Thursday, August 22, 2013
The Real Crime of Bradley Manning
I suppose it could have been worse. He could have got sixty years, he got thirty-five.
Thirty-five years for telling the truth, blowing the whistle on war crimes.
Among the 700,000 classified documents Mr Manning downloaded while stationed in Iraq was a video that showed a US Apache helicopter in Baghdad opening fire on a group of Iraqis, including two Reuters journalists and their children, who had attempted to rescue a severely injured man. More devastating than the film was the cockpit chatter of the soldiers who joked as they shot people in the streets. "Look at those dead bastards," said one. "Nice," said another.
And embarrassing the powerful. Thirty five years to send a warning to others:
It is unclear what the US military hopes to achieve by securing a sentence that dwarfs those of other military convictions. Deterrence features large in its thinking. Whistleblowing will not only endanger your career, it wants to say, but your freedom – for most of your adult life.
A lifetime in jail for a young and troubled LGBT kid who was operating in a hostile environment, was in way over his head, but really believed this.
It was not until I was in Iraq and reading secret military reports on a daily basis that I started to question the morality of what we were doing. It was at this time I realized in our efforts to meet this risk posed to us by the enemy, we have forgotten our humanity.
I understand that my actions violated the law, and I regret if my actions hurt anyone or harmed the United States. It was never my intention to hurt anyone. I only wanted to help people. When I chose to disclose classified information, I did so out of a love for my country and a sense of duty to others.
Which in my book makes him a decent soldier, a good human being, a hero, not a traitor.
But then Bradley Manning's real "crime" in the eyes of those who tortured him, and prosecuted him so viciously, was not just exposing the criminality of an insane war. Or revealing the secret life of a superpower.
It was inadvertently exposing an even bigger secret...
One he couldn't have seen as he downloaded all those files while listening to Lady Gaga. The one they REALLY didn't want us to know. That what the U.S. was doing in Iraq it was planning to do to all of us.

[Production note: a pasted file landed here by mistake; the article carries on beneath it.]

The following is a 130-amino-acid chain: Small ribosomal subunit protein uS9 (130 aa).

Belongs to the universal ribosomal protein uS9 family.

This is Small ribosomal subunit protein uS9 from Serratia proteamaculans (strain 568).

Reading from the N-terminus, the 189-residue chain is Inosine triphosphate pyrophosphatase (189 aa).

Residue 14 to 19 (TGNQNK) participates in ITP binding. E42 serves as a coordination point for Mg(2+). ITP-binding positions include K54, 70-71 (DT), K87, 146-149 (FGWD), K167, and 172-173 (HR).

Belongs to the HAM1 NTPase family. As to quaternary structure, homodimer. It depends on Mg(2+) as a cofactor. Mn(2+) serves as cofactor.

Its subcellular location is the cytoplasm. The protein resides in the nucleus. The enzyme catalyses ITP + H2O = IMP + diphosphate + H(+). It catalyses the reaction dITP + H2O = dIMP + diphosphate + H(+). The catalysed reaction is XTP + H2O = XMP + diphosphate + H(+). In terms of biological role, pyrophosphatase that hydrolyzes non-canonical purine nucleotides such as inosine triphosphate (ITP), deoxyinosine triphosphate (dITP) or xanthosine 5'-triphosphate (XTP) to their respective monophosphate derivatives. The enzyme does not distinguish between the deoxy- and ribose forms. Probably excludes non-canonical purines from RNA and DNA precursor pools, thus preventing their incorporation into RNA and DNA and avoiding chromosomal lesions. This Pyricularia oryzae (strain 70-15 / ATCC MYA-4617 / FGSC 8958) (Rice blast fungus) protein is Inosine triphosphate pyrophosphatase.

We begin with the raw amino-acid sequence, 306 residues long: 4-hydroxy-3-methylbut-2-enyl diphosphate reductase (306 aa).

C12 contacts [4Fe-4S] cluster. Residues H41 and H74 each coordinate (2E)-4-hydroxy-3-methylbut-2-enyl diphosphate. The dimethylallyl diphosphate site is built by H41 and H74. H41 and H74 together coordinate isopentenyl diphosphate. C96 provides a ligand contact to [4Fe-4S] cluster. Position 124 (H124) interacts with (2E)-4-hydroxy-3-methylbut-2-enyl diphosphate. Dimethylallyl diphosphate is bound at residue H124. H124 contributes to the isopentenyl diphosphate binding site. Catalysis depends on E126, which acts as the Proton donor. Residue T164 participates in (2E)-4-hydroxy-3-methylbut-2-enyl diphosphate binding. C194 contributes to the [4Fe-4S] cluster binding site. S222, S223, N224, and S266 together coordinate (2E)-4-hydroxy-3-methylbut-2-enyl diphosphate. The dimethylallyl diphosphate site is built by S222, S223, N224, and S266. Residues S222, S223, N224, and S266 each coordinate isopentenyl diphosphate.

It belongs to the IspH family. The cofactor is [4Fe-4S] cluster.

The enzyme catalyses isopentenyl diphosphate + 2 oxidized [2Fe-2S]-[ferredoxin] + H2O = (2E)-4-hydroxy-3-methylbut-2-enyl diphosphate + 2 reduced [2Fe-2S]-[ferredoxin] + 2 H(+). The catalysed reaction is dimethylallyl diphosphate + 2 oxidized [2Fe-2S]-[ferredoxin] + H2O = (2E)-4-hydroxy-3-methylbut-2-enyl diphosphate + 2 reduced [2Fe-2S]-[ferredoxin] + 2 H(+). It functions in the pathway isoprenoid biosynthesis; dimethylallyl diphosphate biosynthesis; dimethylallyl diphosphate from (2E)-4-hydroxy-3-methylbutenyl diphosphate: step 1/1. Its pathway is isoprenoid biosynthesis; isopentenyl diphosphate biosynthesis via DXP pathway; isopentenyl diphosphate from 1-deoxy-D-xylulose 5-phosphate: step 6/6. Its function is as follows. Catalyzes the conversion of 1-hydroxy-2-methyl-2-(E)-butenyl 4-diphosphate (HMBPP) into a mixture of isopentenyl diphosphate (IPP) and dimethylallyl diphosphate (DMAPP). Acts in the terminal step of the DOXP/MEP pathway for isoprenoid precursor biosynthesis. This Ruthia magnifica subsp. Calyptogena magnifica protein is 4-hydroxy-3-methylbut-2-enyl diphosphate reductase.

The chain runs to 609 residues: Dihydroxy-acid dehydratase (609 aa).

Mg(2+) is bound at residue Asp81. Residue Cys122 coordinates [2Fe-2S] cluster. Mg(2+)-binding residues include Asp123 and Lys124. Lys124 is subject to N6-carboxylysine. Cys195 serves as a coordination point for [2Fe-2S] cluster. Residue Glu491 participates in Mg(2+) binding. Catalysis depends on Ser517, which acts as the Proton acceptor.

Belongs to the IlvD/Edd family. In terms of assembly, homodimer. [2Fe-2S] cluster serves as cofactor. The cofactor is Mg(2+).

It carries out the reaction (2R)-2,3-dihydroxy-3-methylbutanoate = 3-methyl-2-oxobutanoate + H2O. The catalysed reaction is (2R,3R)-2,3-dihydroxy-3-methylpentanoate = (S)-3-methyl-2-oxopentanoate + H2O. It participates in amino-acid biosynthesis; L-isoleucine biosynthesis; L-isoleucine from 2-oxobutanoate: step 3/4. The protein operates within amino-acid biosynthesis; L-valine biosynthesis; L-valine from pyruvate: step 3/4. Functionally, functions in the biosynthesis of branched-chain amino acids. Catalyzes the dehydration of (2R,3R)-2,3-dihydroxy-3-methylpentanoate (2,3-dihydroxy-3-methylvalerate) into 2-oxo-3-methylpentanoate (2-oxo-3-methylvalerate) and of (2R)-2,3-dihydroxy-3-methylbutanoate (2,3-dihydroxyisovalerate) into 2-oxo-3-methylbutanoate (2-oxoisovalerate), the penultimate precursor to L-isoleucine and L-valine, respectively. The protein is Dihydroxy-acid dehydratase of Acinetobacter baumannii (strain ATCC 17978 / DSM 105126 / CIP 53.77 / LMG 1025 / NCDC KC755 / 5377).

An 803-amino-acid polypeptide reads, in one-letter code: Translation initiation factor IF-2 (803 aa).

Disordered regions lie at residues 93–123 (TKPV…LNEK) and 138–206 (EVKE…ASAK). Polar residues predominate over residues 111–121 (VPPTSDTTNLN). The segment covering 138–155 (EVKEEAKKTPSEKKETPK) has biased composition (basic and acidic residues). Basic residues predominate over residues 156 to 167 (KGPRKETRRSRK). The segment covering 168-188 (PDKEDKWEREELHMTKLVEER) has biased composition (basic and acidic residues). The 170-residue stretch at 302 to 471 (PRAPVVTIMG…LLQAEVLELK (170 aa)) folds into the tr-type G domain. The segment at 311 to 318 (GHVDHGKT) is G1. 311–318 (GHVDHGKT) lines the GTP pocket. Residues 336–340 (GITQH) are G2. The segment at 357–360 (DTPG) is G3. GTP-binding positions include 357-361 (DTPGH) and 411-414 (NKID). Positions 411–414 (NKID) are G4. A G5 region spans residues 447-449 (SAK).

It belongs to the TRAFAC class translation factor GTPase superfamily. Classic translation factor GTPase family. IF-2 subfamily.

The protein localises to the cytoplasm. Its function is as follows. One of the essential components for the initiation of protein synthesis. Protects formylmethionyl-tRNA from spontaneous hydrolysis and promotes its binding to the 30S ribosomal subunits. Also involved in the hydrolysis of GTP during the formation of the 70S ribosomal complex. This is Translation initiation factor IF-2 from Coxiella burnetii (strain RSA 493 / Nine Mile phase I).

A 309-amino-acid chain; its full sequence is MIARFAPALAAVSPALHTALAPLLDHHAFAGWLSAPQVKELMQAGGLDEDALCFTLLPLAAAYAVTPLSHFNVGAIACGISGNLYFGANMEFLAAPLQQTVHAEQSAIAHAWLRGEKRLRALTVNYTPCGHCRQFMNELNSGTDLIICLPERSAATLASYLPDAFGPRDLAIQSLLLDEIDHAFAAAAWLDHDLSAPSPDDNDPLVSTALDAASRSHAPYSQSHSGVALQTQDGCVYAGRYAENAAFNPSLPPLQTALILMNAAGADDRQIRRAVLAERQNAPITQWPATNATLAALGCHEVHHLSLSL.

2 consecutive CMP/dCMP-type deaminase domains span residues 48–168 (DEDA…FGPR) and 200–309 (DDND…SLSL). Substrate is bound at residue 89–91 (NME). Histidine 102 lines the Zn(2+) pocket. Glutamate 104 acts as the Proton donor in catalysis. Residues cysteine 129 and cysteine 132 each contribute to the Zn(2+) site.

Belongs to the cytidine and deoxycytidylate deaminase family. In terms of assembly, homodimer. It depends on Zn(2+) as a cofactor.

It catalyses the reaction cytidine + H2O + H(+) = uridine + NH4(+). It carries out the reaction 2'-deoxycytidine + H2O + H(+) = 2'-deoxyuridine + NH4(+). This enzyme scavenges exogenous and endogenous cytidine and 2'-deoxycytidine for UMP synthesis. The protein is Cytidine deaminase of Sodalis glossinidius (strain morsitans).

At one point, more than 100 NSA teams had been scouring Iraq for snippets of electronic data that might be useful to military planners. The agency's director, General Keith Alexander, changed that: he devised a strategy called Real Time Regional Gateway to grab every Iraqi text, phone call, email, and social media interaction. "Rather than look for a single needle in the haystack, his approach was, 'Let's collect the whole haystack,'" said one former senior US intelligence official. "Collect it all, tag it, store it, and whatever it is you want, you go searching for it." Sound familiar, Mr. Snowden?
And here we are now eh? Living in a world where thanks to Manning and Snowden and Wikileaks we now know that all our communications are being monitored and tracked, and no doubt colour coded for easy access...
A world where we are told we have no reasonable expectation of privacy. Western governments are waging war on whistleblowers and journalists.
In the building's basement, Rusbridger wrote, government officials watched as computers which contained material provided by Snowden were physically pulverized. "We can call off the black helicopters," Rusbridger says one of the officials joked.
By whatever means necessary.
And the only way to protect information is to destroy it...
Welcome to the surveillance state.
Oh boy. Poor Bradley Manning, the small, gentle soldier who thought the truth would set America free. But didn't really understand what was in that Pandora's Box.
Or even know his own country...
And now must be punished as an example to others.
While we live in Harperland, the Kingdom of the Big Lie, where the truth is what Stephen Harper says it is, and so many still believe it won't or isn't happening here.
Yup. Here's to those who shine lights in dark places. And still believe the truth will set us free. Here's to the hopeless idealists of this increasingly sinister world.
Here's to Bradley Manning.
My American hero...
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